You, Me, And Everyone We Know refuses to classify themselves in any particular genre. The musical project from Benjamin Liebsch (pronouns: he/him or they/them) seems to have something for everyone whether it’s indie rock, pop/punk, singer/ songwriter or even musical show tunes. Their sonic reach cannot be contained which is evident on their first album in almost a decade; Something Heavy which is out now. Music Existence spoke to Liebsch about the new album, navigating the music industry and touring plans in 2022.
Music Existence: This is your first full-length album in almost a decade. Were there any nerves or anxiety when making this album knowing it’s the first one back after a long break?
You, Me, And Everyone We Know: It’s easy to stay relaxed in that regard when you know what you’ve accomplished. I am SOLELY concerned with the quality of the music, which is different from commercial success. Nobody with less than half a million dollars to spare can control that. I am simply in awe that it all worked.
M/E: How has your sound evolved since then?
I mean you can hear it on the EPs that came between. It is the most self-actualized version of You, Me And Everyone We Know. There is more of everything people love about this band. It has all been ratcheted up without fear of vulnerability or shame.
M/E: Does songwriting get easier over time?
Songwriting itself shouldn’t get easier because one should be continually putting in the effort, but you should be refining your taste and getting better at trusting your instincts which doesn’t make it easier to write a song, but makes it easier to write the best song you can.
M/E: Your sound is an amalgamation of pop and punk with a touch of Broadway influence in there as well. How do you approach genre in an industry that caters to genre-blending?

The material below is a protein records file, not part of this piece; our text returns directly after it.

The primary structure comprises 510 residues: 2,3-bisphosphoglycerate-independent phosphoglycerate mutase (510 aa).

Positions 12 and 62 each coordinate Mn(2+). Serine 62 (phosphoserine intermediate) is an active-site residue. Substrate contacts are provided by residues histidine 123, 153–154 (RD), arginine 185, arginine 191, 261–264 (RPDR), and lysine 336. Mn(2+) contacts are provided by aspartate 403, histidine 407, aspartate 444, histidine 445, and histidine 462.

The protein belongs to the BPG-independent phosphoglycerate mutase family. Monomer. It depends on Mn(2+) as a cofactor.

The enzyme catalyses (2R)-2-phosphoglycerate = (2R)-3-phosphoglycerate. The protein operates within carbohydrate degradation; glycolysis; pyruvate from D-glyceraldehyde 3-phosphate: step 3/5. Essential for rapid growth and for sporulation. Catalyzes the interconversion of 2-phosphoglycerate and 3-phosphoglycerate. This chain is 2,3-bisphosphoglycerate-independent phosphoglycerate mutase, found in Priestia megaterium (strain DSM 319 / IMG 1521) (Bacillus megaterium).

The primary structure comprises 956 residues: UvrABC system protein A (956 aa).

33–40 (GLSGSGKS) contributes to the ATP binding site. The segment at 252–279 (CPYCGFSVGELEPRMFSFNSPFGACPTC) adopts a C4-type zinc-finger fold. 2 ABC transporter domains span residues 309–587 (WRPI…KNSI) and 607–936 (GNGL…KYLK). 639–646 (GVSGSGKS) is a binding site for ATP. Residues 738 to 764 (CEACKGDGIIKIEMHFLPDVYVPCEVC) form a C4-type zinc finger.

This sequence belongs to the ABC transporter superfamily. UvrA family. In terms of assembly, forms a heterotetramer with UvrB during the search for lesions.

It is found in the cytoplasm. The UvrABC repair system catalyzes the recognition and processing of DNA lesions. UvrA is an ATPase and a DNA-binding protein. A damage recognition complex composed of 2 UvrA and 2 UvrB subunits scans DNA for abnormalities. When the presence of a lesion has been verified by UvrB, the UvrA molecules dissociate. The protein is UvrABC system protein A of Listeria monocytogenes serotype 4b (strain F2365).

The notion that the industry caters to genre-blending is a joke. The music industry is incredibly lazy and hates bands that don’t fit a mold. Genres are blending in spite of the industry, not because of it. Terms like “Nu-Punk” are a corporate invention, made by people trying to simultaneously justify Pop Punk Kid Rock’s career and to get nervous white kids to accept that POC make pop punk. Genre blending in the mainstream is beginning to happen because youth cultures are blending. This band’s genre has always been non-binary and it’s good to see the industry catching up.
M/E: “Ram Dass Dick Pics” seems like the most emotional and personal of the singles released beforehand. What was the writing process like for that one?
Realistically, we’re touching the bottom of my trauma pool and the edges of existence in every song. I wanted to capture a very tiny moment in my life through the lens of a grounding exercise and then zoom out as wide as possible.
M/E: Any songs on the album especially difficult to write?
I’ve had the chorus for “We’re Not Like That” for nearly a decade and I’ve just been unable to feel my way through the rest of the guitar parts until last year. I usually find that to be the case. Needing to live a song more completely in order to finish it.
M/E: The album artwork resembles a museum wall or gallery. Was that the inspiration behind it?
It came to me in a dream. I saw the yet to be completed collage in my head framed in gold on a deep purple wall. The piece feels like a portrait of me as beautiful and horrible as that is.
M/E: What’s important to you when crafting visuals for your music?
I write a lot like a standup comedian or Damon Lindeloff in that I love callbacks, references, and easter eggs. So I like to reference things in the world relative to or directly in the band’s thematic and lyrical universe. This amounts to a ton of breadcrumbs one could follow in our releases. This is essentially how I think about all of them.
M/E: Have you thought about how this album will translate live?
I took a lot of consideration in describing the emotions I wanted to communicate and replicate with the music of each part of each song, so I think those emotions will hold true live, If not intensify. We’ve always been known for our live show and I don’t think this will be an exception.
M/E: Is there a plan to tour the new music soon?
We have shows in Chicago, New York, Lancaster and Philadelphia coming up. We’re looking to do one or two big national tours next year, maximizing our draw through scarcity of opportunity. I have a dream tour I am trying to assemble, but we wouldn’t be headlining. We’ll see if anyone gatekeeps this secret amazing idea from happening. Either way, we’ll see you in 2022.